West Memphis handing out holiday bonuses for city employees
WEST MEMPHIS (Evening Times) - City employees can look forward to a little something extra in their stockings just in time for the holidays this year.
With an unexpected surplus in their coffers, the West Memphis Budget Committee recommended to Mayor Bill Johnson and the City Council that city employees receive an end-of-year bonus.
"Keeping in mind that our employees have gone four years without any kind of a raise," said City Councilman Tracy Catt, "it was the feeling amongst the Budget Committees that we should take advantage of this opportunity to reward them."
"Well, I am certainly glad to be able to do it," said Johnson. "They are a part of the reason why we have this money. Our various department heads and their staffs have worked to keep expenses down over some very tight years."
As City Finance Director Frank Martin explained, every municipal employee that has been with the city for at least one year will receive a bonus of 3 percent of their annual salary, or in the case of employees on the lower end of the pay scale, a $1,000 bonus.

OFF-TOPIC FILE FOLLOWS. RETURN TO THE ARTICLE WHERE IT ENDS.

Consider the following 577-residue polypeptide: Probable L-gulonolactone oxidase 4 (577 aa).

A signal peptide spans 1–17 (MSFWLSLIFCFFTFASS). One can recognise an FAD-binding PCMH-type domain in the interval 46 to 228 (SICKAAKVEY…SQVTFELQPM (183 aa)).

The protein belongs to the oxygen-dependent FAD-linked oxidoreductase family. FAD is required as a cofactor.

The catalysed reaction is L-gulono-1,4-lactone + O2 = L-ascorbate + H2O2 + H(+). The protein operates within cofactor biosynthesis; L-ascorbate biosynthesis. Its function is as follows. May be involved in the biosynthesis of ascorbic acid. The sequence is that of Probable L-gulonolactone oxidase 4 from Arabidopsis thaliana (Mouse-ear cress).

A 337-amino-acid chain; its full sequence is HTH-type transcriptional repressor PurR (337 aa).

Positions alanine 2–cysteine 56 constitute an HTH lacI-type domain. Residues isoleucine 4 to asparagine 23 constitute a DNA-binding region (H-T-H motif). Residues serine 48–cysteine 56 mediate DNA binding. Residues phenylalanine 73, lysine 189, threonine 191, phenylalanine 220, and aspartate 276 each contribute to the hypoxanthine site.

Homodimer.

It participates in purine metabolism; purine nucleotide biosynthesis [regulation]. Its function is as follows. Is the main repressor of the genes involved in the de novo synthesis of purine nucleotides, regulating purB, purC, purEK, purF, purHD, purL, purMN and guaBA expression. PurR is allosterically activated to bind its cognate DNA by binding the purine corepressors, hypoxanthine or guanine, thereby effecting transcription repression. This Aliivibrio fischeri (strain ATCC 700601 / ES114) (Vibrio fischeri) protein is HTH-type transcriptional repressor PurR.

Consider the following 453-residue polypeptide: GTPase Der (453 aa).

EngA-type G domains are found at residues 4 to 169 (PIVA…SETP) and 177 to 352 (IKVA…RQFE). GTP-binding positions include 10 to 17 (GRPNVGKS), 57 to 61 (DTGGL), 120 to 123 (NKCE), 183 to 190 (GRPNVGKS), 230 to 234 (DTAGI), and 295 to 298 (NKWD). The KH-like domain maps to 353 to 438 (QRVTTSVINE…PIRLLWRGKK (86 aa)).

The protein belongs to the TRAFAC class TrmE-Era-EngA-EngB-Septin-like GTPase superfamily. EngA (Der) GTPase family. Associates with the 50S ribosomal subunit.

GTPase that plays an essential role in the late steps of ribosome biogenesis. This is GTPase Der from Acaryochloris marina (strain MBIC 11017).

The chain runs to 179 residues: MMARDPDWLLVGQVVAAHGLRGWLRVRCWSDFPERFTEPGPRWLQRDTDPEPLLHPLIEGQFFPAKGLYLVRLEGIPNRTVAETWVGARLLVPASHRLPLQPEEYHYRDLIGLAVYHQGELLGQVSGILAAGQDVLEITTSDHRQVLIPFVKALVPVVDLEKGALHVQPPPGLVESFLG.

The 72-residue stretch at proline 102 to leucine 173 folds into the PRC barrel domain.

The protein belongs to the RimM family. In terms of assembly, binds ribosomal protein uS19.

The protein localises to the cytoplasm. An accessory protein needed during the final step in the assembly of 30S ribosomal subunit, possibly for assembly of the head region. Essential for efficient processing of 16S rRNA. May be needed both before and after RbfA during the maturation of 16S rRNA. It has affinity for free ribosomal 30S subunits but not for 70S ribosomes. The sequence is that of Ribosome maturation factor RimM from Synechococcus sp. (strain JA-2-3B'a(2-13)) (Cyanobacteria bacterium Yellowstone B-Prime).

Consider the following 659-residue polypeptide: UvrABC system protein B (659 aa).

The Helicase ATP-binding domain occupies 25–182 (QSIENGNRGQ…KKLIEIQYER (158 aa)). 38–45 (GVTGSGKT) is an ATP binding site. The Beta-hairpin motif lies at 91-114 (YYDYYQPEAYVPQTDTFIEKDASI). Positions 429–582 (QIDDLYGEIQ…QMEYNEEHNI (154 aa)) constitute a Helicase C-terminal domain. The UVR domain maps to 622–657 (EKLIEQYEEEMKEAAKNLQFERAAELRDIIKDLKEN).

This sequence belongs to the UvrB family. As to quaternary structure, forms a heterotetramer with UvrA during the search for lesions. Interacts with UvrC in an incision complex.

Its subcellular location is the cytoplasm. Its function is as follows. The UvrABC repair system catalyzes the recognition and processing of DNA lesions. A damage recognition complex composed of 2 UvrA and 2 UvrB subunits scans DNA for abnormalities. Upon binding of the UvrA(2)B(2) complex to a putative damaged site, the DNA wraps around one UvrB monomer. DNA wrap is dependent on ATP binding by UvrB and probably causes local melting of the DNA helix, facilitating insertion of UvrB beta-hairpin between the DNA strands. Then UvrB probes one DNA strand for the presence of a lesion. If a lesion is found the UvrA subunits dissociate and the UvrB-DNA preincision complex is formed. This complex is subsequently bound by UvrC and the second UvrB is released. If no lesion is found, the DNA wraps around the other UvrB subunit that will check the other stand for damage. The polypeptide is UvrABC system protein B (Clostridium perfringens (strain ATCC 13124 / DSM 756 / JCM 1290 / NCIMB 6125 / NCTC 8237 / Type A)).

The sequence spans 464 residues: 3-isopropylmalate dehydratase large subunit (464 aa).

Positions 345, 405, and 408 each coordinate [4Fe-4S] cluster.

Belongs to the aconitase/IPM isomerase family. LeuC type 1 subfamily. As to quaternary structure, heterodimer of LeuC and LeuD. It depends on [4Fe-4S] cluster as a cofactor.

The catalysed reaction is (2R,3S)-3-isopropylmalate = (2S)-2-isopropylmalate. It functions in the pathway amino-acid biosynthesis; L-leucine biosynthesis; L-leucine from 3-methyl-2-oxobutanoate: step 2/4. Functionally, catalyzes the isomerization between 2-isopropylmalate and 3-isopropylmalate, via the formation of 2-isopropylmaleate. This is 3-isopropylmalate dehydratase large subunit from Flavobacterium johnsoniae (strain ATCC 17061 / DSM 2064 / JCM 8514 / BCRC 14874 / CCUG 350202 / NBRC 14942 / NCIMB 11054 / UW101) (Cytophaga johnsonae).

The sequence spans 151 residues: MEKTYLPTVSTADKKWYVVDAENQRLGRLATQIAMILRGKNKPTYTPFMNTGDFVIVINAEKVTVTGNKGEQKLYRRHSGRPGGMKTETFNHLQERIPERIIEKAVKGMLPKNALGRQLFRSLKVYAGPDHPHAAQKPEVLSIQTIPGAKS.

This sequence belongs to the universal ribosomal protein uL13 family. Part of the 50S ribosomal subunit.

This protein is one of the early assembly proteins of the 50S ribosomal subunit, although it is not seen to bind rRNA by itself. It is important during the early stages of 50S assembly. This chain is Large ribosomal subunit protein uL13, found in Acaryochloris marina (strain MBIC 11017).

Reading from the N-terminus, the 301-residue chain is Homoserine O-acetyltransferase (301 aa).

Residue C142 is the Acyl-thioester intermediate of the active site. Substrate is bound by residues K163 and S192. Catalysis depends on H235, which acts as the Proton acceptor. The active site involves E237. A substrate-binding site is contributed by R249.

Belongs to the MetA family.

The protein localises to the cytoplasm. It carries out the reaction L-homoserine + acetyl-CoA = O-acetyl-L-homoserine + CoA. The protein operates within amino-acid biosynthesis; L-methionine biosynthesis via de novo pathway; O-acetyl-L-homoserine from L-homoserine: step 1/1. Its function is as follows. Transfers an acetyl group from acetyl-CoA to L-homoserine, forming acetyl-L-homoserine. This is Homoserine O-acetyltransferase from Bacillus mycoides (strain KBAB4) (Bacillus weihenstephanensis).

"We felt that that was fair to those workers," said Martin. "We felt like they could use a little more. It's a gesture of appreciation, really." In all, the bonus checks will come at a maximum cost of $490,248.
"I don't expect it to be quite that much once we start actually cutting the checks," said Martin, "but that's the high end of how much it will be." He said the checks would be issued as a separate check from the employees' regular pay, and that they should expect to see their bonuses "around the first week in December."
"In other words, it'll be in plenty of time for Christmas," said the mayor.
Mayor Johnson was also quick to point out the source of the windfall.
"It's no secret that while we have seen an increase in our sales tax revenues," he said, "the biggest reason we were able to do this is the large increase in tax revenues from Southland Park. It has been a tremendous boost to our funds."
Not attempting to be a "scrooge," but just to let employees know, City Councilwoman Lorraine Robinson pointed out an important caveat.
"Just so they know," she said, "as always the government is going to get their share. These checks will be subject to taxes and withholdings."
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